Thursday, October 31, 2013

TTAB Dismisses 2(d) Opposition Due to Lack of Proof That Wine and Apple Beverages Are Related

In many, if not most, cases involving wine and other beverages [See TTABlog collection here], the Board finds the goods to be related for purposes of its likelihood of confusion analysis. Not here. Opposer Franciscan's proofs fell short. Franciscan Vineyards, Inc. v. Domaines Pinnacle, Inc., Opposition No. 91178682 (October 16, 2013) [not precedential].


Applicant sought to register the mark DOMAINE PINNACLE & Design (shown above) for "apple juices and apple-based non-alcoholic beverages" [DOMAINE disclaimed]. Franciscan claimed likelihood of confusion with its registered marks PINNACLES and PINNACLE RANCHES for wine [RANCHES disclaimed]. Applicant, appearing pro se, neither submitted evidence nor filed a brief.

As to the marks, the Board noted the disclaimer of DOMAINE (meaning "estate") and the large size of the word PINNACLE in applicant's mark, leading it to concluded that the word PINNACLE is the dominant term in the applied-for mark. Consequently the Board found the marks to be "highly similar in sound and appearance." Moreover, the Board concluded, the marks are similar are similar in connotation and commercial impression.

Opposer Franciscan maintained that its mark PINNACLES is famous in light of 40 years of use, worldwide sales revenues, and accolades in print publications. Not enough, said the Board. U.S. sales figures were not broken out, and the unsolicited media recognition was sparse. And so this du Pont factor was neutral.

There was no evidence of third-party use of the mark PINNACLE, but the Board refused to conclude that the mark was therefore commercially strong, since applicant did not provide any evidence at all on the issue. The Board pointed out that evidence of third-party use is typically submitted by the defendant, and "the absence in the record of third-party uses cannot lead us to the factual determination that either of opposer's marks are strong and therefore deserving of a wide scope of protection." Moreover, opposer's marks are not conceptually strong in view of the laudatory connotation of PINNACLE.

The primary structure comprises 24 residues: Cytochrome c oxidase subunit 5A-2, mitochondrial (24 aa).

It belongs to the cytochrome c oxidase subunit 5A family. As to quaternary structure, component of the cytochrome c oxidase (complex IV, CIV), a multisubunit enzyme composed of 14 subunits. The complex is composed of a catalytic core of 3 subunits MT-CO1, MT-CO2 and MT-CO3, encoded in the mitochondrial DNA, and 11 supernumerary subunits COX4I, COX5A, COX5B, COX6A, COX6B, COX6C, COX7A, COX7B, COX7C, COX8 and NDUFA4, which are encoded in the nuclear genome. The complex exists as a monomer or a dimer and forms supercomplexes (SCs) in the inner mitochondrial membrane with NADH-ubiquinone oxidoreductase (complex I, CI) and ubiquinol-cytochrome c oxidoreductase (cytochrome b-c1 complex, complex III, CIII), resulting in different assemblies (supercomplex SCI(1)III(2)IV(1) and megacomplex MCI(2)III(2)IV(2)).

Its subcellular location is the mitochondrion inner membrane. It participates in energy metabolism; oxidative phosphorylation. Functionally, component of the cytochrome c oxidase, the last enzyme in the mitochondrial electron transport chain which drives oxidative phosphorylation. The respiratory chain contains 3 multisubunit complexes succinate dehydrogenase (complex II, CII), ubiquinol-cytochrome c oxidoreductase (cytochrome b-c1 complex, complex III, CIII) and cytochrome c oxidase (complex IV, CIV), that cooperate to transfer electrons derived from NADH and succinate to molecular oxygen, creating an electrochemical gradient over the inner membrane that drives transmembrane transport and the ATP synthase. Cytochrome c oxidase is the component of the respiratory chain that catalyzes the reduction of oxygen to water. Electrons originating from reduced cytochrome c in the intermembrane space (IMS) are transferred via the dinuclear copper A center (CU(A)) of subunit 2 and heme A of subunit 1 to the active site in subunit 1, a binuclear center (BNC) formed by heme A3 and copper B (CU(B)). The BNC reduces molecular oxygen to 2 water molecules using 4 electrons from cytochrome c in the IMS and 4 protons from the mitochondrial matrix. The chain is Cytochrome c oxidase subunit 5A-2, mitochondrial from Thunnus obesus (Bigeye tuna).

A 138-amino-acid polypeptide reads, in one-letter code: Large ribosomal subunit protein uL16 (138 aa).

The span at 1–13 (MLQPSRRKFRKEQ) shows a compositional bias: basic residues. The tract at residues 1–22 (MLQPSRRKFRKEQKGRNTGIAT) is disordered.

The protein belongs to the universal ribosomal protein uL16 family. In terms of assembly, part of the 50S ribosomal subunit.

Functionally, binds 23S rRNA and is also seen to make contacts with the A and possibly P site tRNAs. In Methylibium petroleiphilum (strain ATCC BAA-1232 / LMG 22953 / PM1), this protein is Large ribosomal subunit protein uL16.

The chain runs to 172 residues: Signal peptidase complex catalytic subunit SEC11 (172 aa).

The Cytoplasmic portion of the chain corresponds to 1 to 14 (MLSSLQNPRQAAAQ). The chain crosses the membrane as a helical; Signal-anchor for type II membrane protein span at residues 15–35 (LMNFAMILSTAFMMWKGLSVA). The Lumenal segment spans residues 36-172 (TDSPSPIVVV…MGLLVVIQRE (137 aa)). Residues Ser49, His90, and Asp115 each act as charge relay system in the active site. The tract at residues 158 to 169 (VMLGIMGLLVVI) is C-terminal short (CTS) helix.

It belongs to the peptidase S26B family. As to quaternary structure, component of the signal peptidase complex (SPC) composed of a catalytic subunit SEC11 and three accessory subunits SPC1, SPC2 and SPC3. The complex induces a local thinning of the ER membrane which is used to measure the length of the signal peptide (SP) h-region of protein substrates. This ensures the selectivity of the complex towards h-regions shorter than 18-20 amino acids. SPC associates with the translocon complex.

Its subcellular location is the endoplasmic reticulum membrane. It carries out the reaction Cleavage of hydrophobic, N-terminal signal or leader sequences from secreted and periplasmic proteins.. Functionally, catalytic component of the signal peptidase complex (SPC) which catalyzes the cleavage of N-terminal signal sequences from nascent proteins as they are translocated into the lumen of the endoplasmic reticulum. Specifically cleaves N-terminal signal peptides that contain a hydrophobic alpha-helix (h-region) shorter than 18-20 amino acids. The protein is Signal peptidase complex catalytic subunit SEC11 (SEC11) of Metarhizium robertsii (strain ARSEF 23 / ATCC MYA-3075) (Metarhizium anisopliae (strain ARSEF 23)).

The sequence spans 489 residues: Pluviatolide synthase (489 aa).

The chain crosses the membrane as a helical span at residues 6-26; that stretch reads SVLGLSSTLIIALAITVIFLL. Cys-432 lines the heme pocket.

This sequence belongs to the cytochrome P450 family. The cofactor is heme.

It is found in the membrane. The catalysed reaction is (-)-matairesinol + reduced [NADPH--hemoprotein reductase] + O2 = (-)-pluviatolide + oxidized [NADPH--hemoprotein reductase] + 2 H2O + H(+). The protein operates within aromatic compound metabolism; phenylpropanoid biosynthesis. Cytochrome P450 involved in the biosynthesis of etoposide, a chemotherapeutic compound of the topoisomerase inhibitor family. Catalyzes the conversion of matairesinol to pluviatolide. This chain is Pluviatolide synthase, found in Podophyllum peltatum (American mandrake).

The ordinary channels of trade for the involved goods overlap in that both wine and apple beverages are sold through wholesalers as well as retail store outlets such as grocery and convenience stores. The classes of consumers are the same. Therefore the third and fourth du Pont factors favored Opposer.

Turning to the goods, Franciscan cited several Board decisions finding wine related to apple cider, soft drinks, and powered apple-flavored drinks. But the Board observed that each case must be decided no its own factual record, and here opposer has the burden to show by a preponderance of the evidence that the goods are related for Section 2(d) purposes.

Franciscan pointed to several websites in arguing that the parties are competitors in Canada with respect to wine and ice wine. However, "[t]he probative value, if any, of foreign information sources must be evaluated on a case-by-case basis." There was no evidence regarding exposure of US consumers to these websites. Nor was there evidence that these goods were sold in Canada under the same brand name.

Opposer did not introduce evidence that the same entities produce and sell both wine and “[a]pple juices” or “apple-based non-alcoholic beverages,” or that they market said products under the same mark in the United States. We have no evidence before us that wine and apple juice or “apple-based non-alcoholic beverages” are complementary products (for example, consumed together at the same meal) or that these products are sold in proximity to each other in retail outlets such as grocery stores.

The Board concluded that this third du Pont factor did not favor a finding of likely confusion. Moreover, the lack of evidence regarding relatedness of the goods outweighed the first, third, and fourth factors, which favored opposer.

Therefore, the Board concluded that opposer Franciscan had failed to prove likelihood of confusion by a preponderance of the evidence, and it dismissed the opposition.

Read comments and post your comment here.

TTABlog note: The rope-a-dope technique employed by applicant was successful. In fact due to applicant's failure to put in any evidence on the issue of third-party use, the Board strangely refused to find that the lack of third-party usage bolstered the commercial strength of opposer's marks. This seems wrong to me. If there is no evidence of third-party use, why should a defendant who does nothing be shielded from the probative effect of that lack of evidence? Was it up to opposer to prove the negative?

Text Copyright John L. Welch 2013.

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